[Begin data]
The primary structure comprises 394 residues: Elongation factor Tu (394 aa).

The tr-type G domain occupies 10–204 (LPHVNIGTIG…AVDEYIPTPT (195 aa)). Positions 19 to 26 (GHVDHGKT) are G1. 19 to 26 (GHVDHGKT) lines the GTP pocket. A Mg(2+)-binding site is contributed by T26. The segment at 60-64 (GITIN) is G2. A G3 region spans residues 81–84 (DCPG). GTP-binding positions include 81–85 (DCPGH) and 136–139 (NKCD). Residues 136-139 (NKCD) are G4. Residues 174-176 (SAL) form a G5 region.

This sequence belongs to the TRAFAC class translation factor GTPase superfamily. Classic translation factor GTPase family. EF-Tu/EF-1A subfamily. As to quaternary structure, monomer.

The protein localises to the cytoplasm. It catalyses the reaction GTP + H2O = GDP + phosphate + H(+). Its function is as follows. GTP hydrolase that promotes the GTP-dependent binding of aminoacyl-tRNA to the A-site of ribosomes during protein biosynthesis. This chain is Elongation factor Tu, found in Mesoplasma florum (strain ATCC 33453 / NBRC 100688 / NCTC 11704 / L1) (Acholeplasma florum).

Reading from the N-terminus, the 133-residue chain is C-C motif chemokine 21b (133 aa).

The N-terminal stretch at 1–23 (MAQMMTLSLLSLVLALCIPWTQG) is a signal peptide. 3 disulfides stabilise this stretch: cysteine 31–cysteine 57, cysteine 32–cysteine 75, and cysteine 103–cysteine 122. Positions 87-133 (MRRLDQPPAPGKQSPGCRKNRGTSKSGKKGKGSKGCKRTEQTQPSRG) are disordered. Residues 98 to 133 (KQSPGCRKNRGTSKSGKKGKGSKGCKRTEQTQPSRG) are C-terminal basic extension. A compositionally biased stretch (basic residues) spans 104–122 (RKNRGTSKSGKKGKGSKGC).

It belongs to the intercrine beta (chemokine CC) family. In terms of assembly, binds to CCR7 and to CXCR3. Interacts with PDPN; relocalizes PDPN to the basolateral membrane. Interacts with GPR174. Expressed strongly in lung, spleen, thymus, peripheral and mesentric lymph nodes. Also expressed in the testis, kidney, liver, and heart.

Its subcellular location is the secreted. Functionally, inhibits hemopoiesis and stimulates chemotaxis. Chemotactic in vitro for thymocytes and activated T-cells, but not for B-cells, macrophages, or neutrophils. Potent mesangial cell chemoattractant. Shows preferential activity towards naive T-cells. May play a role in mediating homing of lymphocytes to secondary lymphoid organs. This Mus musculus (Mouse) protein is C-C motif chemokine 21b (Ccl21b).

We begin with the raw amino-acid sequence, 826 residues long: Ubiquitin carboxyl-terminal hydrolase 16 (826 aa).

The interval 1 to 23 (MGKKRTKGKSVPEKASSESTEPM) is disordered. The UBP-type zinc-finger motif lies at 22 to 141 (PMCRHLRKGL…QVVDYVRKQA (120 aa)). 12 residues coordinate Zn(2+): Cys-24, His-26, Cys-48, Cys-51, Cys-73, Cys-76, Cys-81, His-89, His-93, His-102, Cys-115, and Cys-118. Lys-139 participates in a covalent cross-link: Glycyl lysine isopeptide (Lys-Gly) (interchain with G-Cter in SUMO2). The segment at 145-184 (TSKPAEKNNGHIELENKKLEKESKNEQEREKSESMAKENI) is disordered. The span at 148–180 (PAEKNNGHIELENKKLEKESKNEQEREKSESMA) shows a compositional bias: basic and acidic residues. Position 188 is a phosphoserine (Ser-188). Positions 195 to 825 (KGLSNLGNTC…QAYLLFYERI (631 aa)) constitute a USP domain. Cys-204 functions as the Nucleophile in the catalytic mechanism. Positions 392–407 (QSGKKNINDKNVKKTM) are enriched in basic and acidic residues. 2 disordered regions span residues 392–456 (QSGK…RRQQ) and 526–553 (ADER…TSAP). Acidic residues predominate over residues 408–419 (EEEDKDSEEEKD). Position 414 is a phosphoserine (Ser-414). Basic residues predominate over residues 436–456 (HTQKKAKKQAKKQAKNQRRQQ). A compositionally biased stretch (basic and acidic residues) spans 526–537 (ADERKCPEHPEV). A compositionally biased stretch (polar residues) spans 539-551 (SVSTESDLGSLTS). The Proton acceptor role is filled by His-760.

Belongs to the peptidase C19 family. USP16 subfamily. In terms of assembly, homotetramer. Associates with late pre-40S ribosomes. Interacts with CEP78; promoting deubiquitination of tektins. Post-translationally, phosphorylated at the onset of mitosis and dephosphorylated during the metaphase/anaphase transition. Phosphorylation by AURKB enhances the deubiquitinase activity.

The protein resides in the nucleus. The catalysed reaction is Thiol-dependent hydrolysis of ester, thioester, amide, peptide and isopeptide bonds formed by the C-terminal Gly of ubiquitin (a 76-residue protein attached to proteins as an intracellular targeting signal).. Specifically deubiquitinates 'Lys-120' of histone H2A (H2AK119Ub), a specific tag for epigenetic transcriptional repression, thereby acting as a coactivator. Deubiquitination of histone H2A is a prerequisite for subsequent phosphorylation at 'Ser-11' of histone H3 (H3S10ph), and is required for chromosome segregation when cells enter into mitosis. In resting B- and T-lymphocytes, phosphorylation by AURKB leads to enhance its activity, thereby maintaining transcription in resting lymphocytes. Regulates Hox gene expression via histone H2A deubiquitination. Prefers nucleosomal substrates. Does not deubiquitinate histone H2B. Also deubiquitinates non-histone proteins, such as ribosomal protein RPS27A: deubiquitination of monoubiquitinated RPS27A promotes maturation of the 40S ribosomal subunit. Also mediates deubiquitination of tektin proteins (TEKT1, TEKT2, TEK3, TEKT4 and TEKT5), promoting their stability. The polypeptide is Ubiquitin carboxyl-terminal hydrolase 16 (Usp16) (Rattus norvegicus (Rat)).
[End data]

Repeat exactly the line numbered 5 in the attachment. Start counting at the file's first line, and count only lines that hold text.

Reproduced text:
Reading from the N-terminus, the 133-residue chain is C-C motif chemokine 21b (133 aa).